Puree warm soup in a blender in two batches, then return to pot and whisk in yogurt. Reheat if necessary and serve warm, garnished with fresh coriander and crumbled feta.

potato fennel soup with eggplant

“Summer afternoon – summer afternoon; to me those have always been the two most beautiful words in the English language.”

Looking out from our kitchen at the redwoods dressed in afternoon sun I would tend to agree with Henry James. No, October 22nd isn’t really summer in the true sense of the word, as much as the warm weather and last farm zucchinis on the table suggest it. But I’m ready to make amends with fall, starting with the fact that I spent my summer afternoon making the one meal that makes me crave autumn above all else—soup.

In my family soup was never relegated to the role of mere starter. Halloween meant costumes, trick-or-treating, and the Great Candy Trade which commenced every year when our haul was complete, but just as much as any of those things it meant soup—pots of it steaming on the stovetop to greet tired  flamenco dancers and their parents. My earliest memories of eating vegetables (and enjoying them) are all memories of soup: kale and potato soup with Polish sausage, creamy butternut squash soup, broccoli soup that had even our veggie nemesis friend Hayley asking for seconds. When I started cooking for myself in college the first recipe I came up with was for soup, a mishmash of vegetables, beans and pasta that I made repeatedly for months. I still remember the delight of standing over the pot that seemed to fill the entirety of my college kitchen—and the tragedy when I spilled an entire 2-quart Tupperware of my concoction onto my dorm room floor.

Last week, as if right on cue, a book mysteriously appeared on our kitchen table: The Soup Bible: All the soups you will ever need in one inspirational collection. (yes, bolded just like that). According to a scratched and peeling sticker on the cover it was $7.98 from Barnes & Noble—that’s right, $7.98 for all the soups you will ever need, plus tips on how to make swirled cream toppings, leek haystacks, and sippets (which are, apparently, large croutons). After an extensive perusal I had not only discovered a term for soup I’d never known before—“pottage”—but I was inspired to abandon the inspirational collection for a soup of my own. Harkening back to my early college days it’s a mishmash once again, but one entirely from the garden: in honor of summer afternoons, autumn days, and all that falls in between.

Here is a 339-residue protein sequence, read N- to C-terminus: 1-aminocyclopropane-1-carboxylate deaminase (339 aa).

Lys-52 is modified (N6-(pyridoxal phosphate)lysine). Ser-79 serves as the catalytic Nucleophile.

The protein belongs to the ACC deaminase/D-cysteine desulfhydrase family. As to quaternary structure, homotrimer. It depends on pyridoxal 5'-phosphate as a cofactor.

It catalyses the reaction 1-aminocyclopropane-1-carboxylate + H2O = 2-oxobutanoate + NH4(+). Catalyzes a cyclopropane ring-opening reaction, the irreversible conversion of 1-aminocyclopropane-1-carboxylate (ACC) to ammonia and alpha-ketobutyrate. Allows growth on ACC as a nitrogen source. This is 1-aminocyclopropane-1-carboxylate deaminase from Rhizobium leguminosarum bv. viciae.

Potato Fennel Soup with Eggplant

1/2 onion sliced

2 cups chopped fennel (mostly bulb with some frond)

2 cups cubed potatoes

2 small or one medium eggplant sliced

2 cups chicken broth

1/2 cup milk

salt & pepper

In a large soup pot saute onions in olive oil until translucent. Add fennel, potatoes and eggplant, cooking until potato pieces are lightly browned and eggplant is soft. Add hot broth and 1/2 cup milk, simmering until the potato is cooked through. Season with salt and pepper and blend with a hand blender or in a food processor until creamy, leaving a few chunks for texture. Serve with chopped fennel fronds sprinkled on top.

garlic soup with sage and poached egg